DETROIT (AP) — Nicole Foster-Beck asks a lot of the heavy-duty pickup truck she uses on her 43-acre horse farm east of Dallas.
Aside from the daily hauling, her 2015 GMC Sierra has to be powerful enough to pull a heavy eight-horse trailer to competitions, yet cushy enough to keep people comfortable on trips as far away as Kentucky.
She’s exactly the customer that all three Detroit automakers will be courting this year when they roll out new or substantially updated heavy-duty versions of their trucks. It’s the first time that all three are revamping their heavy-duty trucks at the same time in years, which almost certainly will touch off a battle of ads and specifications.
Pickups from the Detroit automakers were the three top-selling vehicles in the U.S. last year, totaling more than 2 million in sales. Heavy-duty versions, with bigger frames, beds, interiors and engines, make up about 30 percent of that. They’re for those who need to tow and haul big things. Most buyers pull trailers with heavy items including boats, horses and recreational campers that can weigh around 10 tons. Many are used to pull trailers laden with equipment to job sites.
“Capability is really important for these folks,” said Sandor Piszar, truck marketing manager for General Motors’ Chevrolet brand. “They’re often times towing something that’s even more valuable than the truck itself. It enables what their lifestyle is.”
There’s a lot at stake for the automakers, who get most of their profits from trucks. Around 90 percent of heavy-duty buyers spend thousands extra for powerful diesel engines, and many go for pricey luxury and safety features, paying as much as $80,000 for a fully decked-out truck.
They also do their homework.
“Hauling a horse is not just like hauling around hay,” said Foster-Beck, who trains show horses at Foster Farm 20 minutes from downtown Dallas. “Your ability to accelerate when you need to, your ability to brake gently. Those things really matter.”
All three companies are offering cameras and other electronics to help with towing, backing and viewing surrounding traffic, features that also are important to heavy-duty buyers.
Fiat Chrysler’s Ram brand started this year’s contest, unveiling a new heavy-duty pickup in January. The 2019 Ram, which goes on sale in April, has an optional 400-horsepower, 6.7-liter six-cylinder diesel with 1,000 pound-feet of torque. The company says it can pull more than 35,000 pounds and carry 7,680 pounds in its bed. Torque, a measure of rotational force, is a big deal for buyers because it’s needed especially when pulling trailers up big hills.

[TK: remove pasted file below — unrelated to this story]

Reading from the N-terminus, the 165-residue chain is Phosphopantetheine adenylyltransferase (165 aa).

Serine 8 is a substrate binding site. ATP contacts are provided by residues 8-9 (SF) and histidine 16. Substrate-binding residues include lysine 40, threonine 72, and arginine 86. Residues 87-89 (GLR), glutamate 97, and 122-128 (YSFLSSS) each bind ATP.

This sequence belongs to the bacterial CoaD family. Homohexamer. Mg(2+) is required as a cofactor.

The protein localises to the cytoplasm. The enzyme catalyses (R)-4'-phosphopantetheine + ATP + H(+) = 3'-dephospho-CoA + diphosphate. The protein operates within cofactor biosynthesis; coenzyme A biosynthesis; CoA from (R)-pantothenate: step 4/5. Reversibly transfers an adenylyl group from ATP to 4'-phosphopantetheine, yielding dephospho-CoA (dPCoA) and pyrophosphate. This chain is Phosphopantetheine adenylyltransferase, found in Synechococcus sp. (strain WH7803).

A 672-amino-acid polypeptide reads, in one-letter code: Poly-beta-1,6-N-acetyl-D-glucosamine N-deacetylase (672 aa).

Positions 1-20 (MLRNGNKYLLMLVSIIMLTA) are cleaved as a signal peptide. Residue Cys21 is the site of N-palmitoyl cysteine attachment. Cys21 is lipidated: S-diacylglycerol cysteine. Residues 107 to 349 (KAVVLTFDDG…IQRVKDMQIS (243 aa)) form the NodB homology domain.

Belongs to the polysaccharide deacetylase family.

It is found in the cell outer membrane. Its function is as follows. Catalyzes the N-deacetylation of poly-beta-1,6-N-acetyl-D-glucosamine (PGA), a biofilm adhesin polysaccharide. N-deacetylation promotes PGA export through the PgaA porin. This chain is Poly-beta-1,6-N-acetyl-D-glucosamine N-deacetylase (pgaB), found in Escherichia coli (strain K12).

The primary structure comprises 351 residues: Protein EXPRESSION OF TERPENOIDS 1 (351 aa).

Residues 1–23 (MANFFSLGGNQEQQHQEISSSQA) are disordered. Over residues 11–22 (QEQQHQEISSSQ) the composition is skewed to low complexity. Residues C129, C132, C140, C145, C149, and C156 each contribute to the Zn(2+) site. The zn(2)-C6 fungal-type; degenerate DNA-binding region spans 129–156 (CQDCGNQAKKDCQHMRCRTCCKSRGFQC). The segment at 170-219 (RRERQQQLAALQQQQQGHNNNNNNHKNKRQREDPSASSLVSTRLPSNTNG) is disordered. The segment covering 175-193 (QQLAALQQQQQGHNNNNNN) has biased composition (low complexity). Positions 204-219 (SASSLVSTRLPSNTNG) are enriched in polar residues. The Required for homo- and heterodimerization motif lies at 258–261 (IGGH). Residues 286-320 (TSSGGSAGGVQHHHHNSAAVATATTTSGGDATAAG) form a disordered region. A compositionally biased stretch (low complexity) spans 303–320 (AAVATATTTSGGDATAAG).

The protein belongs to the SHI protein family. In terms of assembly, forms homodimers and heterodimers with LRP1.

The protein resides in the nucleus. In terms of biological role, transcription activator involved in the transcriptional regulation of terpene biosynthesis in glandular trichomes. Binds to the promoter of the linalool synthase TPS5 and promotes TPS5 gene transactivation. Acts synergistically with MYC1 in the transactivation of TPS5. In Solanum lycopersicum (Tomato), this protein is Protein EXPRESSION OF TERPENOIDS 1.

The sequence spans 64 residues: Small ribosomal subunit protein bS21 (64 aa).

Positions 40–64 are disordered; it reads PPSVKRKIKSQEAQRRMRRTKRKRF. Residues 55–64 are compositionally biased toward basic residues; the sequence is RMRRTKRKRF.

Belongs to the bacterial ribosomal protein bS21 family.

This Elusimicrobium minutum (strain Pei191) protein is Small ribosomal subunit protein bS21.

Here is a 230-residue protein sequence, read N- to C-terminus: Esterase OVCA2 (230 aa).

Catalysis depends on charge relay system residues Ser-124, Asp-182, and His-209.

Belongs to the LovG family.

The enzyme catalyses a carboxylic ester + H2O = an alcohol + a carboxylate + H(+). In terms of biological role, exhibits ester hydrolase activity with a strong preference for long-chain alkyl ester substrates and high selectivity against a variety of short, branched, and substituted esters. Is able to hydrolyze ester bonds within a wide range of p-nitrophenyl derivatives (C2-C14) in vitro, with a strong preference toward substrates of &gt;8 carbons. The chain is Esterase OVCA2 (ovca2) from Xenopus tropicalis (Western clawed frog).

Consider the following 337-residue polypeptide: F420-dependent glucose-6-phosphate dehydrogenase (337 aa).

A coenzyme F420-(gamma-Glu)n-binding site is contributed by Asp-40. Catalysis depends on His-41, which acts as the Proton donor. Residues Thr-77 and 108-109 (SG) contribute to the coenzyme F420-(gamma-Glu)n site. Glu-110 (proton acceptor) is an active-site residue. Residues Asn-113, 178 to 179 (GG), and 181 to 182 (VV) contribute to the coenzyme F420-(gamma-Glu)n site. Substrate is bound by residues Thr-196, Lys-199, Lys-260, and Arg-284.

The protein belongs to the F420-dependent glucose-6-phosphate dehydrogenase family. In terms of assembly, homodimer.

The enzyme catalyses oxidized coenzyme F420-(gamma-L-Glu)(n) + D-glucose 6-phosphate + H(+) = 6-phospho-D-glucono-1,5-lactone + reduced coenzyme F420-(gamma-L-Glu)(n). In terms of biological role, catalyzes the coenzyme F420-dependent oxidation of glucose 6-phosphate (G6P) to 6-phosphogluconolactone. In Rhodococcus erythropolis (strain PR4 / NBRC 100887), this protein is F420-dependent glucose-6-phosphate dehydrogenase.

General Motors’ GMC brand was next with the heavy-duty Sierra. Its 6.6-liter V8 diesel has 445 horsepower and 910 pound feet of torque. In unveiling the heavy-duty Chevrolet Silverado Tuesday, GM said it can tow up to 35,500 pounds with the diesel. The Silverado is nearly identical to the Sierra, which is a little more posh.
Both GM trucks also will get a new 401-horsepower 6.6L V8 gas engine with 464 pound-feet of torque and what GM says is stronger towing capability than its previous gas engine trucks.
The Silverado comes out in the middle of the year and the Sierra in late summer.
Ford also is unveiling a new Super Duty version of the F-Series Tuesday and putting it on display at the Chicago auto show. It didn’t release power numbers but said the new truck, due out in the fall, will offer the company’s highest-ever towing and payload ratings. Ford also added a larger 7.3-liter V8 gasoline engine to its lineup, joining a smaller V8 and a 6.7-liter diesel. The larger gasoline V8 gives people more towing ability at a cost lower than a diesel, said Todd Eckert, Ford’s truck marketing manager.
Prices haven’t been announced for any of the trucks.
The Western Journal has not reviewed this Associated Press story prior to publication. Therefore, it may contain editorial bias or may in some other way not meet our normal editorial standards. It is provided to our readers as a service from The Western Journal.
Truth and Accuracy
We are committed to truth and accuracy in all of our journalism. Read our editorial standards.